The Boeing 737 is the best-selling airplane in aviation history. With new 737 models continually being developed for the product line, Boeing wanted to create exciting new ways of marketing the aircraft to prospective customers. It turned to Microsoft and Wire Stone, a Microsoft Gold Certified Partner, to create a tool that it calls “Boeing 737 Explained.” Based on thousands of high-resolution photographs that are stitched together to create a seamless, immersive presentation, Boeing 737 Explained provides a rich, compelling way for customers to view and understand the plane without needing to actually stand next to one. The tool runs on Windows 7 and is hosted on the Windows Azure cloud platform, using Microsoft Silverlight and Windows Touch technologies, providing users with a dynamic experience, whether viewing it with Microsoft Kinect on a cinema-size screen or Windows Phone.
is the world's largest aerospace company and a leading global manufacturer of commercial jetliners and defense, space, and security systems. With a history dating back to World War I—when William Boeing launched his first floatplane and sold training aircraft to the U.S. Navy—Boeing is a Fortune 500 corporation operating in more than 70 countries. The company has two major business units, Boeing Commercial Airplanes and Boeing Defense, Space & Security, and reported revenues of U.S.$63.3 billion in fiscal 2010.
Boeing makes the world’s best-selling airplane, the Boeing 737. The 100- to 215- seat, single-aisle aircraft is designed for short- and medium-range flights, making it popular with airlines everywhere because of its suitability for so many routes. It’s estimated that more than 1,200 Boeing 737s are aloft at any given time of the day. Current Boeing 737 models, which com-prise the product’s “Next-Generation 737” series, are built at the company’s Renton, Washington, manufacturing complex.
The overwhelming success of the 737 series creates opportunities for Boeing marketing teams, which are constantly on the lookout for innovative ways of telling the airplane’s story and representing its features to potential customers. Boeing has a large portfolio of marketing tools for explaining the 737 to prospects, but wanted to find new methods of explaining the plane’s immense array of features to customers by using technology platforms such as PCs, touch-screen devices, and smartphones.
“If we look at all the approaches that we use for communicating about the 737, I think it’s fair to characterize most of them as very analytical tools,” says Diana Klug, Director of Marketing for Boeing Commercial Airplanes. “They enable us to talk about the financial operating costs, the maintenance costs, performance, and other attributes. But we’ve been very interested in augmenting those analytical tools. We wanted to take our marketing process for the Next-Generation 737 aircraft to the next level, and the current set of tools did not allow us to convey, in the way we wanted, the full range of new features and improvements that we’ve made in the product.”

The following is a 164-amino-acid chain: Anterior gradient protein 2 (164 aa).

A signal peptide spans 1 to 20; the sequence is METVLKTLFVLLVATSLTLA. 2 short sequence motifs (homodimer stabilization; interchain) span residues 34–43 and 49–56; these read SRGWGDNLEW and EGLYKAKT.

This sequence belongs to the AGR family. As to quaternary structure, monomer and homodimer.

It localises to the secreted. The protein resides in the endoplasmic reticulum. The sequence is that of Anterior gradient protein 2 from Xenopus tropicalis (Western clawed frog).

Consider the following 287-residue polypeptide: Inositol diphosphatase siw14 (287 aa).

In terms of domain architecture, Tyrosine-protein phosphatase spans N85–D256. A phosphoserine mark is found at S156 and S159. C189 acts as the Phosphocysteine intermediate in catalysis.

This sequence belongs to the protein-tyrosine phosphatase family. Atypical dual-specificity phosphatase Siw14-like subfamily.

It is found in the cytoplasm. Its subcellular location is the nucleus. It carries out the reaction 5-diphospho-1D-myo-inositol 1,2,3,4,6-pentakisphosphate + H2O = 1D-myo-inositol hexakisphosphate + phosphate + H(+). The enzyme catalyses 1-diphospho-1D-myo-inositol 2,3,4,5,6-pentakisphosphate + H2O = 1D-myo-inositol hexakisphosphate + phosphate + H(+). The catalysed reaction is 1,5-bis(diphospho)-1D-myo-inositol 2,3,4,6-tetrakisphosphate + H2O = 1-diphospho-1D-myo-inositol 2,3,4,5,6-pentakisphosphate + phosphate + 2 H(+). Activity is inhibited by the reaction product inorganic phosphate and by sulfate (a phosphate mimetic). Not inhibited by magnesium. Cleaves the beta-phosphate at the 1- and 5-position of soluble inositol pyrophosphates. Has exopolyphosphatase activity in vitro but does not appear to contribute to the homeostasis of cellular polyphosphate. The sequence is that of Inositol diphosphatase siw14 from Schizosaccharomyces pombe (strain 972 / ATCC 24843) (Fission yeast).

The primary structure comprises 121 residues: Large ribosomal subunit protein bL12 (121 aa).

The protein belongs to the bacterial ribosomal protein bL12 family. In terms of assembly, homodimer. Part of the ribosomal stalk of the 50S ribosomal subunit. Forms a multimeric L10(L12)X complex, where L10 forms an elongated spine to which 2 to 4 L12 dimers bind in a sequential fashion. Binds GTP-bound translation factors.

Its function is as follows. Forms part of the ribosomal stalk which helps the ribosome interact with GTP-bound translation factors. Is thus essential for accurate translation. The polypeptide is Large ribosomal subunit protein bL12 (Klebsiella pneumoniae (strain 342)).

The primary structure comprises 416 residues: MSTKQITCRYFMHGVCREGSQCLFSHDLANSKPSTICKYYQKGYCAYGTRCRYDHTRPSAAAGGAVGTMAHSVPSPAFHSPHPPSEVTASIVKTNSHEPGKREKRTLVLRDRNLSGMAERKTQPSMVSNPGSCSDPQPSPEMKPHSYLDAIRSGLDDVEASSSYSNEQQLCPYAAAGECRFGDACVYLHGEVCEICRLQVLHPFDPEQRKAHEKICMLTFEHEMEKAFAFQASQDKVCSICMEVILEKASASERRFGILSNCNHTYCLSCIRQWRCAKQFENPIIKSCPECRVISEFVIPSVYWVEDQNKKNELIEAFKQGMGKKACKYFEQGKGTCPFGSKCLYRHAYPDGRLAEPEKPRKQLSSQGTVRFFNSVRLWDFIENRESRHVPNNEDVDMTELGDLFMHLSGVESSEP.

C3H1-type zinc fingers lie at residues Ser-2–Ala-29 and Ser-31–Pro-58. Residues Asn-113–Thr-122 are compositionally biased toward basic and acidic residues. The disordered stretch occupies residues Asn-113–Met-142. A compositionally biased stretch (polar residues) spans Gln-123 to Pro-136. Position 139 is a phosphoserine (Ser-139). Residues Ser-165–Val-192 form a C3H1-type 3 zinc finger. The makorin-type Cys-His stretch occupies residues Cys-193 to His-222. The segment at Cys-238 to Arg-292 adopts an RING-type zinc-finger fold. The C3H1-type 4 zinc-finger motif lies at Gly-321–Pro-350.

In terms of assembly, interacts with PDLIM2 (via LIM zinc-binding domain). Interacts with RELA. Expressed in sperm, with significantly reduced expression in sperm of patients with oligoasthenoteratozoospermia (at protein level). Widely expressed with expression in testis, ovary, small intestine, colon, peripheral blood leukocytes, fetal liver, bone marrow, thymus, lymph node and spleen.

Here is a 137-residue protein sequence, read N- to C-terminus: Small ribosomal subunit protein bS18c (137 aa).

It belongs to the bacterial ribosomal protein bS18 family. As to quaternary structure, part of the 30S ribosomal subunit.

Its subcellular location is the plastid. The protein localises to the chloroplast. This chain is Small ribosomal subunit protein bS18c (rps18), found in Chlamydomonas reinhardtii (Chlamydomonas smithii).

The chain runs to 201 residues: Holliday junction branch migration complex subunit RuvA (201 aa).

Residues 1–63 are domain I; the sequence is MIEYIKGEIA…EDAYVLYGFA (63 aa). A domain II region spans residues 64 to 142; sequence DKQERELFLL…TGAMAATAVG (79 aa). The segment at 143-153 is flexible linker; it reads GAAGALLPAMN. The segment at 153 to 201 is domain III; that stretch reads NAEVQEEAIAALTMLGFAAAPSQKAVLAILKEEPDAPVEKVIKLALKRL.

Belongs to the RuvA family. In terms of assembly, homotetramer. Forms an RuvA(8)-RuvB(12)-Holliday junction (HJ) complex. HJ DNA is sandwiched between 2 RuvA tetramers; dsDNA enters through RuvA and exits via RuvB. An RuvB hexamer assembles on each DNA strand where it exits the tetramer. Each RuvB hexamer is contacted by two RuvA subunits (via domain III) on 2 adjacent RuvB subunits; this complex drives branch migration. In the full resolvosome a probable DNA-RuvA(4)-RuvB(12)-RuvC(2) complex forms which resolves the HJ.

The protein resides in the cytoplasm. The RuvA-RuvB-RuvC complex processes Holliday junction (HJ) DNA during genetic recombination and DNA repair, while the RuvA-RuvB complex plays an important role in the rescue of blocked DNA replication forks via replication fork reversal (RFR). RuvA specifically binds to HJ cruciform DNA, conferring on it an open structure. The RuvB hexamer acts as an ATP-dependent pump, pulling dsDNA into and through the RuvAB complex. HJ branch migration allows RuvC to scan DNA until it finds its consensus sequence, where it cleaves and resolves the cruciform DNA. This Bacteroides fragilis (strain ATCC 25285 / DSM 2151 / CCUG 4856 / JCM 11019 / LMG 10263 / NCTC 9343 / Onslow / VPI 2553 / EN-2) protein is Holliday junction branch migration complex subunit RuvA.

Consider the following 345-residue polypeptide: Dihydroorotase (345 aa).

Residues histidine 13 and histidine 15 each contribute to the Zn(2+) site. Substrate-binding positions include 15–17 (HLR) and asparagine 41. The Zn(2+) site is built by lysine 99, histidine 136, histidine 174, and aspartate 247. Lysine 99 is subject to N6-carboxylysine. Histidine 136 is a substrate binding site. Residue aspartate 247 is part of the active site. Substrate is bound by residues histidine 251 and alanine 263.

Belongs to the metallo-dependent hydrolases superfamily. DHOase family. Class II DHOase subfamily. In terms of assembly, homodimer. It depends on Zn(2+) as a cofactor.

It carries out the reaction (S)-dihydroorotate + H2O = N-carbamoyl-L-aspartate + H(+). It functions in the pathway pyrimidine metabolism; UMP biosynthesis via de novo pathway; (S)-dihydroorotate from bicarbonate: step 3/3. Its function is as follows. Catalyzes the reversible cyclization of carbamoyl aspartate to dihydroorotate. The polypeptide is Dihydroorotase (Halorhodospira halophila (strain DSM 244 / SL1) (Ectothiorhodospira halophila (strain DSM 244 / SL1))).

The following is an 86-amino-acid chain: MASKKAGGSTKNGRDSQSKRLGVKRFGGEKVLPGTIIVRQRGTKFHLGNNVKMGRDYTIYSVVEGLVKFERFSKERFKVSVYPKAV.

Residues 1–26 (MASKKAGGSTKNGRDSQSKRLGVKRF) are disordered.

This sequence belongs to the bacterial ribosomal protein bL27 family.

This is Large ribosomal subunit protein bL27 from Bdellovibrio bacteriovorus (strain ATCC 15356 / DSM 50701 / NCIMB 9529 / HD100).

Anthony Ponton, 737 Brand Manager for Boeing Commercial Airplanes, points out a fundamental challenge of selling an airplane. “It’s not easy to demonstrate the actual product to people. You have to be at an airport to do that,” he says. “And selling an airplane is a long, complex process. What we wanted to do with the 737, which is a very well-known product, was to find a way of communicating the essence of what makes this aircraft such a powerful product in the marketplace. We also wanted to associate it with new technologies, which meant finding new ways of using technol-ogy to show the aircraft to our potential customers.”
Boeing teamed up with Microsoft and Wire Stone
, a Microsoft Gold Certified Partner
, to create the “Boeing 737 Explained
” tool, a high-resolution, interactive, and annotated photographic presentation of the Boeing 737. The solution—which is hosted in the cloud and can be viewed from a wide range of Windows-based devices, from smart-phones to full-size movie screens—shows the aircraft in extremely realistic, 3-D-like detail.
||[The Boeing 737 Explained tool on Windows Azure] makes this the best thing that customers can see, next to actually walking around and through a real aircraft.
Director of Marketing
Boeing Commercial Airplanes
Jon Baker, Chief Technology Officer for Wire Stone, explains that Boeing and Wire Stone decided to build a cloud-based solution because the cloud represented the best option in terms of performance, scalability, and the ability to deliver the presentation to different types of devices.
“We wanted to use a cloud-based implementation so that we had the flexibility to increase the number of server instances supporting the application in order to keep performance levels very high,” he says. “We tested three different cloud platforms. We felt that Windows Azure
would give us the greatest performance and flexibility.”